Bakke’s book was not only a paradigm-shifter for me when I first read it, but also a ministry-saver. I first read this book several years ago right after moving into the inner-city of Memphis. I had a heart for the city, but very little theology of the city. Bakke’s book was not just refreshing and insightful, it was engaging and practical. I owe much of my understanding, language, and strategy to this book. Even today, it informs my ministry in and for the city. I currently live in an at-risk neighborhood in Austin. It’s no Memphis, but it has its challenges. And Bakke’s book has refreshed my once again, giving me a renewed vision for God’s heart for not just this community and city, but for the many global cities that still pine underneath the weight of injustice. I have to admit, the strength of Bakke’s book is that he reads almost everything in the Bible through the lens of this theology of the city. Unfortunately, this is also its only weakness. There are slight stretches at times to make the jump to urban ministry (i.e. reading the Song of Songs through the lens of urban kids with sexual temptation). I appreciate the application, but it can still be made without the leap to urban-specific theology. Again, Bakke’s book has been and still is one of the most formative books in my theology of the city and of ministry in an urban (and therefore, global) context. It is a must-read for anyone wanting to do ministry locally and/or globally.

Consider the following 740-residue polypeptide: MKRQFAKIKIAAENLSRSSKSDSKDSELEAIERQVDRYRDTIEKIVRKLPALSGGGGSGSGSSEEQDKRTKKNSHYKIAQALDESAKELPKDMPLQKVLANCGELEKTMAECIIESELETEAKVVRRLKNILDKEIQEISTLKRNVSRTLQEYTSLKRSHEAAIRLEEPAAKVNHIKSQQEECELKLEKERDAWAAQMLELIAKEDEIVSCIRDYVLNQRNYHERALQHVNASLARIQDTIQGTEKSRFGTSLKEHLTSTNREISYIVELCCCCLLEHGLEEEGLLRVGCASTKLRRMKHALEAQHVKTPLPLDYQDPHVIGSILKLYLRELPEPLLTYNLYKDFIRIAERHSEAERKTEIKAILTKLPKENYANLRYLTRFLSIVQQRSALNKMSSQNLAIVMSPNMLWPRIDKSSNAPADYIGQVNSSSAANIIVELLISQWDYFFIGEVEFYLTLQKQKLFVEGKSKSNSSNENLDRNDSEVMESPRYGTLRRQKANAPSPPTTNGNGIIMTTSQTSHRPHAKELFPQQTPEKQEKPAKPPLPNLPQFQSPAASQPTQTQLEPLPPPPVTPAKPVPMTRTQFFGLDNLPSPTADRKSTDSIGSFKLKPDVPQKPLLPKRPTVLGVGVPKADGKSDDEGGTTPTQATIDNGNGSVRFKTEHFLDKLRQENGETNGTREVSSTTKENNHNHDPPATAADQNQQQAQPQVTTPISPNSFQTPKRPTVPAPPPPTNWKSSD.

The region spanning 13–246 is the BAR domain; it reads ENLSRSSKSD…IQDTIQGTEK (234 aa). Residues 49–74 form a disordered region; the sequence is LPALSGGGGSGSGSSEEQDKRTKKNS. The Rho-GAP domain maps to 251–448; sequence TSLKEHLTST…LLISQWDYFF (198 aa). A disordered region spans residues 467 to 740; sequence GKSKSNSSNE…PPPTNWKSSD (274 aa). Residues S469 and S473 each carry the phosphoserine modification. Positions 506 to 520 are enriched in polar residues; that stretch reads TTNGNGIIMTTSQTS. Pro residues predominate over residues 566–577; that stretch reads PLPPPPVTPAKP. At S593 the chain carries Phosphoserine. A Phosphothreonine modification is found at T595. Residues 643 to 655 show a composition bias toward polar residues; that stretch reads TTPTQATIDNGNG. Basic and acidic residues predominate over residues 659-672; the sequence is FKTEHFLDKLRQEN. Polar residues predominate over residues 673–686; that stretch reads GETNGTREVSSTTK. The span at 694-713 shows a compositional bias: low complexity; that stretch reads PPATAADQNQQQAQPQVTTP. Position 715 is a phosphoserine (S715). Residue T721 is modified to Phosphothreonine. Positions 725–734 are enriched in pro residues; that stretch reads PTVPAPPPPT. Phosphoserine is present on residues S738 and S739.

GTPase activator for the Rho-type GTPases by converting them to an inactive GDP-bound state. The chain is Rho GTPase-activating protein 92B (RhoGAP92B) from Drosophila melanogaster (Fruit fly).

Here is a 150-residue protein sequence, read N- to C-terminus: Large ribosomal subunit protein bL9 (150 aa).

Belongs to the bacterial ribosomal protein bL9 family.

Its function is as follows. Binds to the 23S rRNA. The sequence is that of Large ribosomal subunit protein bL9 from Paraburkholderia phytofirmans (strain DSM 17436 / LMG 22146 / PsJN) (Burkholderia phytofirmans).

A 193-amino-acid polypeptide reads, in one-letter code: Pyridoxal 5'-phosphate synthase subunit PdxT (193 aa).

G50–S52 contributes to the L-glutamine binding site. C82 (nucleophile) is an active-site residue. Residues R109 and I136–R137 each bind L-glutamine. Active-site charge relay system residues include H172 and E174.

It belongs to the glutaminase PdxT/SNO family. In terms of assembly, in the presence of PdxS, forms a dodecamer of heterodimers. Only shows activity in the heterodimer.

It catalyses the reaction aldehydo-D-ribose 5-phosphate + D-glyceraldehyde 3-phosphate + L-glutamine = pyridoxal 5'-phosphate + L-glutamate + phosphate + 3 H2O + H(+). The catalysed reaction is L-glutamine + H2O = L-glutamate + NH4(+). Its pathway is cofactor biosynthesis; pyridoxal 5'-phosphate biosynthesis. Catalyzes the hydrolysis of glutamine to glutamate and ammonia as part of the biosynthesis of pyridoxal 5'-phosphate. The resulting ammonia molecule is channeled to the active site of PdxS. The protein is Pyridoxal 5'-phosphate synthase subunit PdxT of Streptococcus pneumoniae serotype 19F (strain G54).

You can download helpful study notes here.

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blog un-fast Friday, February 01, 2008 |

I'm breaking my fast from blogging. I'm taking a break from my seminary program, and definitely need to blog about some of the things I've been processing. We recently packed up and moved to a community we have a heart for and feel called to serve in during this season. Call it an at-risk community or what, but it's about as close to the type of neighborhood we lived in during our time in Memphis as we could find.

No, we didn't choose this neighborhood because it was the safest in Austin (just the opposite). No, we didn't choose this neighborhood because it has the best schools in Austin (just the opposite). No, we didn't choose this neighborhood because everyone is white, young and middle-class (just the opposite). And oh yeah, we do have John Perkins, Bob Lupton and the CCDA to partially blame for our choice of neighborhoods.

So, one of the things I'm going to be doing over the next year or so is highlighting issues of justice, poverty and community development.

I'm also excited about an experiment I'm doing with missional communities right now. I've gathered a group of like-minded missional-ists. We are going through Perspectives together, learning about and engaging in our at-risk neighborhood, as well as learning about and engaging with an unreached people group in the Sudan. It's guaranteed to not be a flop, mainly because it's just an experiment and I'm not sure what's going to come of it. But what happens when you gather passionate people to learn about and engage in God's mission to the poor, oppressed and unreached together? Only time will tell...

image: cup of water by: matt_so